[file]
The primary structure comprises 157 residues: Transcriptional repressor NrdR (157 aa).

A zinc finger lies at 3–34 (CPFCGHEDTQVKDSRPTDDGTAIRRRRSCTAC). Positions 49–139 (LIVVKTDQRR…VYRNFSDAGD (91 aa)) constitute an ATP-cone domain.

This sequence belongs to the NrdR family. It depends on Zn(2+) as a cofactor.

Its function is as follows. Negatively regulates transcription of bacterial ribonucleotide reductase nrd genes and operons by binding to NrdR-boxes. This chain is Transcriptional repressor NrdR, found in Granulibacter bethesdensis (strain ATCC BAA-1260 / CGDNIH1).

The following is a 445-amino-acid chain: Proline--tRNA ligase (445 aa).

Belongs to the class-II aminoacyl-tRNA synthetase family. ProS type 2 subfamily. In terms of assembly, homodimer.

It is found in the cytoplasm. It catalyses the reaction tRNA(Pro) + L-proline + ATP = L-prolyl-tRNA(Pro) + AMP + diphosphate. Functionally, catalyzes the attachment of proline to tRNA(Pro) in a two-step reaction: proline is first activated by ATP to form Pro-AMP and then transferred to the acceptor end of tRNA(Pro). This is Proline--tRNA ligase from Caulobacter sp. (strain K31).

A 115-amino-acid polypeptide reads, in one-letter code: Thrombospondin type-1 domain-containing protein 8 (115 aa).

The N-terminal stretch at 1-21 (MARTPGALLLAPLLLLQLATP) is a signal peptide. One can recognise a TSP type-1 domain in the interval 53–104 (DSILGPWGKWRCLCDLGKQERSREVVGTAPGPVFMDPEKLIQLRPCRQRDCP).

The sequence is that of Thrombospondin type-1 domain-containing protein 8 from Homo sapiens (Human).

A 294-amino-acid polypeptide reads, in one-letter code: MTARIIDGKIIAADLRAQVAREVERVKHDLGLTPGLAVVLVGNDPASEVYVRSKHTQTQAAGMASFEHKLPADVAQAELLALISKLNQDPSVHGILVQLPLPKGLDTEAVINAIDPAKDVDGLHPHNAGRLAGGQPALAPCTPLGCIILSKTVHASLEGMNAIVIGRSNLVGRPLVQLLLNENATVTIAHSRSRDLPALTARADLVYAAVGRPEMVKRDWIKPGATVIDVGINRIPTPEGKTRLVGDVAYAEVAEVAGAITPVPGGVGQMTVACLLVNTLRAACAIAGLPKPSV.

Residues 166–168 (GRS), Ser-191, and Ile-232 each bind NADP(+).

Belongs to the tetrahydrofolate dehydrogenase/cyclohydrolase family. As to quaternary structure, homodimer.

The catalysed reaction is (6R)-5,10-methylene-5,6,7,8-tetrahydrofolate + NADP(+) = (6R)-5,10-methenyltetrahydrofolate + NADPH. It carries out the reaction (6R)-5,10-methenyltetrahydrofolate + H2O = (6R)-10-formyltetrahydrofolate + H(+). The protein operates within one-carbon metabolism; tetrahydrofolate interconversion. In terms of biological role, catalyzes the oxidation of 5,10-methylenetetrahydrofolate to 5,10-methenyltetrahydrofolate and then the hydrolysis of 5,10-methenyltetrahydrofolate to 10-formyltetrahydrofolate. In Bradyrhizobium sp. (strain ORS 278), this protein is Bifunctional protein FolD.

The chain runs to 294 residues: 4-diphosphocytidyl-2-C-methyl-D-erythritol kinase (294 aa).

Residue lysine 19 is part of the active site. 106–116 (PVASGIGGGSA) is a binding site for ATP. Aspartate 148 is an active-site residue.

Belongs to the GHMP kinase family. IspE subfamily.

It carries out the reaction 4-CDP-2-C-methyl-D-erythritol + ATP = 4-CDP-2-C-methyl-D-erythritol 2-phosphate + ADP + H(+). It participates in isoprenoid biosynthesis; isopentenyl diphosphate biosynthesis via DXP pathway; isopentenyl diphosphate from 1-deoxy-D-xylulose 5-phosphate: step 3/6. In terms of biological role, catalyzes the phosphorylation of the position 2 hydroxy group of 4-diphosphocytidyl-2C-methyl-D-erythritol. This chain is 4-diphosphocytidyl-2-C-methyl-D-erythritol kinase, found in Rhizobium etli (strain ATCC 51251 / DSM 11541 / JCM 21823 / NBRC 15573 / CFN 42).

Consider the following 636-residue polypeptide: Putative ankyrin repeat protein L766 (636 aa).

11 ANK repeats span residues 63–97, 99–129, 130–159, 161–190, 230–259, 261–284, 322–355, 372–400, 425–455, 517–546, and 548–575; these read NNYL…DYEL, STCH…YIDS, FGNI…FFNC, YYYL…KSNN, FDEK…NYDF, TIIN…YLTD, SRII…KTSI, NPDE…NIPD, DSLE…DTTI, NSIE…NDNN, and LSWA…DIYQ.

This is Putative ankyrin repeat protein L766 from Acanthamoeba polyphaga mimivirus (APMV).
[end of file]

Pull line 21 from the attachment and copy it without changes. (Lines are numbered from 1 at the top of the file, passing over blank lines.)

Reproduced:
This is Putative ankyrin repeat protein L766 from Acanthamoeba polyphaga mimivirus (APMV).